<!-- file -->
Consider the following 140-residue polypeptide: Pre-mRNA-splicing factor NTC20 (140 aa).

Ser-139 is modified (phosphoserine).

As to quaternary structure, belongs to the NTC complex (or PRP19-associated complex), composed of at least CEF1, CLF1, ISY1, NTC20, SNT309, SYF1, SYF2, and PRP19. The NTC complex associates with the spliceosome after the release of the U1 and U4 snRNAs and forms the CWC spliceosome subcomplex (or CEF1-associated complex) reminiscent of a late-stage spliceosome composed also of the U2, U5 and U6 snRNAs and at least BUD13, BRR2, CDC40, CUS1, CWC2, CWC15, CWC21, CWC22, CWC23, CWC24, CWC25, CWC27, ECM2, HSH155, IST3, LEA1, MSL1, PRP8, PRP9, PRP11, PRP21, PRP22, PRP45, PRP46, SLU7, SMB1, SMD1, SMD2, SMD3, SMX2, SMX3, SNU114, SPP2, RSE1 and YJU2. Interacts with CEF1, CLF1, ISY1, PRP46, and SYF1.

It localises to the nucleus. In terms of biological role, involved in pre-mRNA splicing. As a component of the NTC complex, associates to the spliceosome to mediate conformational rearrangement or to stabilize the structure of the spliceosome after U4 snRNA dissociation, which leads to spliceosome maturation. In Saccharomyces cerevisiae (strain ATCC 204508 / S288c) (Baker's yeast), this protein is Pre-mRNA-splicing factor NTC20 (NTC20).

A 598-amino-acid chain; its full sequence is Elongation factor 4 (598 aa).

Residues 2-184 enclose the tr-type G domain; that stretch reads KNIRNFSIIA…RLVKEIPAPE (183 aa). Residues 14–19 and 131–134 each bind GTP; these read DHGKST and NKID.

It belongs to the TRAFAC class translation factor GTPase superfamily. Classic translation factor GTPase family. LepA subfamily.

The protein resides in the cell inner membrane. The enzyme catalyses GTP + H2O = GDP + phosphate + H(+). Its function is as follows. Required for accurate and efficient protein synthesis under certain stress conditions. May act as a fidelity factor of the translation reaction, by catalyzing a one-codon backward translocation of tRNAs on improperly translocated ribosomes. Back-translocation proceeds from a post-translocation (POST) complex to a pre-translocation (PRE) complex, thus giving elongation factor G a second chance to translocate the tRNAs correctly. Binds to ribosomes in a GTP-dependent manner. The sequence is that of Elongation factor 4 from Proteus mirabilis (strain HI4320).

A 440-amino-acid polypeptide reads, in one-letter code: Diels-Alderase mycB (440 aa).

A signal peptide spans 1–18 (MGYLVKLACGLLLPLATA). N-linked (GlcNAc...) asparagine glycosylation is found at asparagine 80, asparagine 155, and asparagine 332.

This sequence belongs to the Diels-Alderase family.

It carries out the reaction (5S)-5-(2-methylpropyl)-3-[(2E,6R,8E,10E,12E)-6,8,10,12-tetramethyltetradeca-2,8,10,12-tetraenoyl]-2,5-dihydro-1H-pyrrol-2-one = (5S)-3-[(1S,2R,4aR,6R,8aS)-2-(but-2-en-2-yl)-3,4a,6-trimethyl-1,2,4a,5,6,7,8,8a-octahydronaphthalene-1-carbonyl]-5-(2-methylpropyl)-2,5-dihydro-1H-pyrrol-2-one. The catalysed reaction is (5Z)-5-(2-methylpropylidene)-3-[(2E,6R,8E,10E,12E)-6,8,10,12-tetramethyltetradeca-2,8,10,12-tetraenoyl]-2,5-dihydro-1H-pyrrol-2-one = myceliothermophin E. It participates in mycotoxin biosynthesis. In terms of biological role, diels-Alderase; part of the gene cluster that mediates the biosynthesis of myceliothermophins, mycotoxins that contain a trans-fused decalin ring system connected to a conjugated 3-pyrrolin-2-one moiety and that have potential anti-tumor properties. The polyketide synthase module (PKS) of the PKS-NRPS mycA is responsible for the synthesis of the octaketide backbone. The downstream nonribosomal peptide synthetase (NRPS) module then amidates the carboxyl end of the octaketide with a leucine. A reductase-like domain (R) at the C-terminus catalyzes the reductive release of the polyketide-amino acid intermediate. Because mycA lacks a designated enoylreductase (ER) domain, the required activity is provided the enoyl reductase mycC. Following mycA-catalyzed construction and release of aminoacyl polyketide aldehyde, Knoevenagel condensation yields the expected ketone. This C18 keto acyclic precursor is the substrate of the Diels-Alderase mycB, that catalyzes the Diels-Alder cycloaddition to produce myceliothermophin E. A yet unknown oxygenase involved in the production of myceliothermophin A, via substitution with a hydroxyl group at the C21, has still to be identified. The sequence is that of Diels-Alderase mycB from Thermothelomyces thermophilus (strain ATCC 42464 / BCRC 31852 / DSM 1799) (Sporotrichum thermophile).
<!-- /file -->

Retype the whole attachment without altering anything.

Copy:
Consider the following 140-residue polypeptide: Pre-mRNA-splicing factor NTC20 (140 aa).

Ser-139 is modified (phosphoserine).

As to quaternary structure, belongs to the NTC complex (or PRP19-associated complex), composed of at least CEF1, CLF1, ISY1, NTC20, SNT309, SYF1, SYF2, and PRP19. The NTC complex associates with the spliceosome after the release of the U1 and U4 snRNAs and forms the CWC spliceosome subcomplex (or CEF1-associated complex) reminiscent of a late-stage spliceosome composed also of the U2, U5 and U6 snRNAs and at least BUD13, BRR2, CDC40, CUS1, CWC2, CWC15, CWC21, CWC22, CWC23, CWC24, CWC25, CWC27, ECM2, HSH155, IST3, LEA1, MSL1, PRP8, PRP9, PRP11, PRP21, PRP22, PRP45, PRP46, SLU7, SMB1, SMD1, SMD2, SMD3, SMX2, SMX3, SNU114, SPP2, RSE1 and YJU2. Interacts with CEF1, CLF1, ISY1, PRP46, and SYF1.

It localises to the nucleus. In terms of biological role, involved in pre-mRNA splicing. As a component of the NTC complex, associates to the spliceosome to mediate conformational rearrangement or to stabilize the structure of the spliceosome after U4 snRNA dissociation, which leads to spliceosome maturation. In Saccharomyces cerevisiae (strain ATCC 204508 / S288c) (Baker's yeast), this protein is Pre-mRNA-splicing factor NTC20 (NTC20).

A 598-amino-acid chain; its full sequence is Elongation factor 4 (598 aa).

Residues 2-184 enclose the tr-type G domain; that stretch reads KNIRNFSIIA…RLVKEIPAPE (183 aa). Residues 14–19 and 131–134 each bind GTP; these read DHGKST and NKID.

It belongs to the TRAFAC class translation factor GTPase superfamily. Classic translation factor GTPase family. LepA subfamily.

The protein resides in the cell inner membrane. The enzyme catalyses GTP + H2O = GDP + phosphate + H(+). Its function is as follows. Required for accurate and efficient protein synthesis under certain stress conditions. May act as a fidelity factor of the translation reaction, by catalyzing a one-codon backward translocation of tRNAs on improperly translocated ribosomes. Back-translocation proceeds from a post-translocation (POST) complex to a pre-translocation (PRE) complex, thus giving elongation factor G a second chance to translocate the tRNAs correctly. Binds to ribosomes in a GTP-dependent manner. The sequence is that of Elongation factor 4 from Proteus mirabilis (strain HI4320).

A 440-amino-acid polypeptide reads, in one-letter code: Diels-Alderase mycB (440 aa).

A signal peptide spans 1–18 (MGYLVKLACGLLLPLATA). N-linked (GlcNAc...) asparagine glycosylation is found at asparagine 80, asparagine 155, and asparagine 332.

This sequence belongs to the Diels-Alderase family.

It carries out the reaction (5S)-5-(2-methylpropyl)-3-[(2E,6R,8E,10E,12E)-6,8,10,12-tetramethyltetradeca-2,8,10,12-tetraenoyl]-2,5-dihydro-1H-pyrrol-2-one = (5S)-3-[(1S,2R,4aR,6R,8aS)-2-(but-2-en-2-yl)-3,4a,6-trimethyl-1,2,4a,5,6,7,8,8a-octahydronaphthalene-1-carbonyl]-5-(2-methylpropyl)-2,5-dihydro-1H-pyrrol-2-one. The catalysed reaction is (5Z)-5-(2-methylpropylidene)-3-[(2E,6R,8E,10E,12E)-6,8,10,12-tetramethyltetradeca-2,8,10,12-tetraenoyl]-2,5-dihydro-1H-pyrrol-2-one = myceliothermophin E. It participates in mycotoxin biosynthesis. In terms of biological role, diels-Alderase; part of the gene cluster that mediates the biosynthesis of myceliothermophins, mycotoxins that contain a trans-fused decalin ring system connected to a conjugated 3-pyrrolin-2-one moiety and that have potential anti-tumor properties. The polyketide synthase module (PKS) of the PKS-NRPS mycA is responsible for the synthesis of the octaketide backbone. The downstream nonribosomal peptide synthetase (NRPS) module then amidates the carboxyl end of the octaketide with a leucine. A reductase-like domain (R) at the C-terminus catalyzes the reductive release of the polyketide-amino acid intermediate. Because mycA lacks a designated enoylreductase (ER) domain, the required activity is provided the enoyl reductase mycC. Following mycA-catalyzed construction and release of aminoacyl polyketide aldehyde, Knoevenagel condensation yields the expected ketone. This C18 keto acyclic precursor is the substrate of the Diels-Alderase mycB, that catalyzes the Diels-Alder cycloaddition to produce myceliothermophin E. A yet unknown oxygenase involved in the production of myceliothermophin A, via substitution with a hydroxyl group at the C21, has still to be identified. The sequence is that of Diels-Alderase mycB from Thermothelomyces thermophilus (strain ATCC 42464 / BCRC 31852 / DSM 1799) (Sporotrichum thermophile).